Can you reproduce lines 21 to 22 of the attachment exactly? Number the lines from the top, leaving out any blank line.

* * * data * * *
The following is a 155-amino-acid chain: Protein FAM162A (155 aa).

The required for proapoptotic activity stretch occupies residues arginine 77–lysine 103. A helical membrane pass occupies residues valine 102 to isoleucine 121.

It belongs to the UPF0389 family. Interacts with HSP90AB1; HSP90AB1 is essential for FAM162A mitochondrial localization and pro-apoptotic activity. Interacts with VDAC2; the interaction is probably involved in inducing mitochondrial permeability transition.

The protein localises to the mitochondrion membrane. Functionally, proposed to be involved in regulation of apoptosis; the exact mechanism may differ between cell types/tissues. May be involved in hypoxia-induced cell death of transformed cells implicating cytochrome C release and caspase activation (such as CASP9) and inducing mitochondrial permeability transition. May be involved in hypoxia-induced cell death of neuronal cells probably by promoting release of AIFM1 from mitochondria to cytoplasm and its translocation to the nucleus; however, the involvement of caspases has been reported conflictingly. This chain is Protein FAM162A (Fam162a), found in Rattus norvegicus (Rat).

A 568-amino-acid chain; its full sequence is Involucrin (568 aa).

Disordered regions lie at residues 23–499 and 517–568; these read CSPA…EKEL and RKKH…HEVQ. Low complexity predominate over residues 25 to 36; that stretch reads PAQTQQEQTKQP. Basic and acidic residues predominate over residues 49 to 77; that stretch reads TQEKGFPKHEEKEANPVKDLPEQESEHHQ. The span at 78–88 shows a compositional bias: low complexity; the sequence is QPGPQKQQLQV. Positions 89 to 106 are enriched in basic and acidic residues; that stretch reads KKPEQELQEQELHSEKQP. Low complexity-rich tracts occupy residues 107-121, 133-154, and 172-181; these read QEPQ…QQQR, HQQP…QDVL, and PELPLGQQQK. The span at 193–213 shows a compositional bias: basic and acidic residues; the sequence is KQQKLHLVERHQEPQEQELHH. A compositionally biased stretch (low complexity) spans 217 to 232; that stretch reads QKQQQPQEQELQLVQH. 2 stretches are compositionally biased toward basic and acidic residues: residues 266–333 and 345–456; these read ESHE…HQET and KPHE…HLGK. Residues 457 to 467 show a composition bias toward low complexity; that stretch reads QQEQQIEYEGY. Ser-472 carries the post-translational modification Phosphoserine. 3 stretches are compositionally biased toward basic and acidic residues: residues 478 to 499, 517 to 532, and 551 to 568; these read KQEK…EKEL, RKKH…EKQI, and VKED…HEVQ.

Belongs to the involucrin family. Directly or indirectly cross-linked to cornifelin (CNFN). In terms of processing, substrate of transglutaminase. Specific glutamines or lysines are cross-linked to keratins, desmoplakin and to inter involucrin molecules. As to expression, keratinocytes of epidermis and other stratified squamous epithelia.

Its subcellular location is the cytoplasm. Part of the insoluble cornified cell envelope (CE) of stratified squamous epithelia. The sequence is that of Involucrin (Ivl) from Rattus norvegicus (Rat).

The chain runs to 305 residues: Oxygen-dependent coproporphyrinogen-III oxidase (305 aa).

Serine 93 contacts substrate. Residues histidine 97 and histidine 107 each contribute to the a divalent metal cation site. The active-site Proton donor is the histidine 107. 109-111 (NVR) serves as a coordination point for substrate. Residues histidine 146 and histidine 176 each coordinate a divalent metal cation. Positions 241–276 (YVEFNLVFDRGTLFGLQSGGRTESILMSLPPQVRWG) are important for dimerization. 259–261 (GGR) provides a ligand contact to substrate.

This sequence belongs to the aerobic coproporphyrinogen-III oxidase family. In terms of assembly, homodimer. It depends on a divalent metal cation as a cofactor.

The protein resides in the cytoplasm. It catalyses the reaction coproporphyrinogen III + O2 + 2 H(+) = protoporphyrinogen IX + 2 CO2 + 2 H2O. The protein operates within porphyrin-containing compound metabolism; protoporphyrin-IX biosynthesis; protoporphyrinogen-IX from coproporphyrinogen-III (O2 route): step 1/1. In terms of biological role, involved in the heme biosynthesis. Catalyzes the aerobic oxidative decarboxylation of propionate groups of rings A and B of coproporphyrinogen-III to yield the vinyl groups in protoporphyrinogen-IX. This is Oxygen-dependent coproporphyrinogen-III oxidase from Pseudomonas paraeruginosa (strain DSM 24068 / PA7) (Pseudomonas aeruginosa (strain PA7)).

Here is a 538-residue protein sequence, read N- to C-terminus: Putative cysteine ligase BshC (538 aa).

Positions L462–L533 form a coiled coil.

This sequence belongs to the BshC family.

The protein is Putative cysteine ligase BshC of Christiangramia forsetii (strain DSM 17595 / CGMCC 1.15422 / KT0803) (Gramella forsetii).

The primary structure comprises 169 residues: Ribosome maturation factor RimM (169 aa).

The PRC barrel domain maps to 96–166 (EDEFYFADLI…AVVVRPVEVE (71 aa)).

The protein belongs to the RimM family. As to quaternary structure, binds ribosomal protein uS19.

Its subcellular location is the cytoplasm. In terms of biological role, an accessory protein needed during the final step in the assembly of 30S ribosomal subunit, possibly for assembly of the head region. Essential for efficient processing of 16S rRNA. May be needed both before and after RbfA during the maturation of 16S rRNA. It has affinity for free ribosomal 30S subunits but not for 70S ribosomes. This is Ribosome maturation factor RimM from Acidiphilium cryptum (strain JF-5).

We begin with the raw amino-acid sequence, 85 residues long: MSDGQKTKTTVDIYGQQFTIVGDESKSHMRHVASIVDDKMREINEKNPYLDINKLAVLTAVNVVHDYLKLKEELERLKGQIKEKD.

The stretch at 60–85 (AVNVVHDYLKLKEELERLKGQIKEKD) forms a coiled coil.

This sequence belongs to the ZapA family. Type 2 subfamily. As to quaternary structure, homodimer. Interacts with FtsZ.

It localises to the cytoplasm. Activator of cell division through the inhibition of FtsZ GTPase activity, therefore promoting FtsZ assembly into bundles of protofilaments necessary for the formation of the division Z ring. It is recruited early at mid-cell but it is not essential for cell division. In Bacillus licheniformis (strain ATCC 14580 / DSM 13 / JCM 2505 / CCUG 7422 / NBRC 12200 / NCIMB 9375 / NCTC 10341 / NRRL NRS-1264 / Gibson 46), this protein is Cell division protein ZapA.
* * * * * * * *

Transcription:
We begin with the raw amino-acid sequence, 85 residues long: MSDGQKTKTTVDIYGQQFTIVGDESKSHMRHVASIVDDKMREINEKNPYLDINKLAVLTAVNVVHDYLKLKEELERLKGQIKEKD.

The stretch at 60–85 (AVNVVHDYLKLKEELERLKGQIKEKD) forms a coiled coil.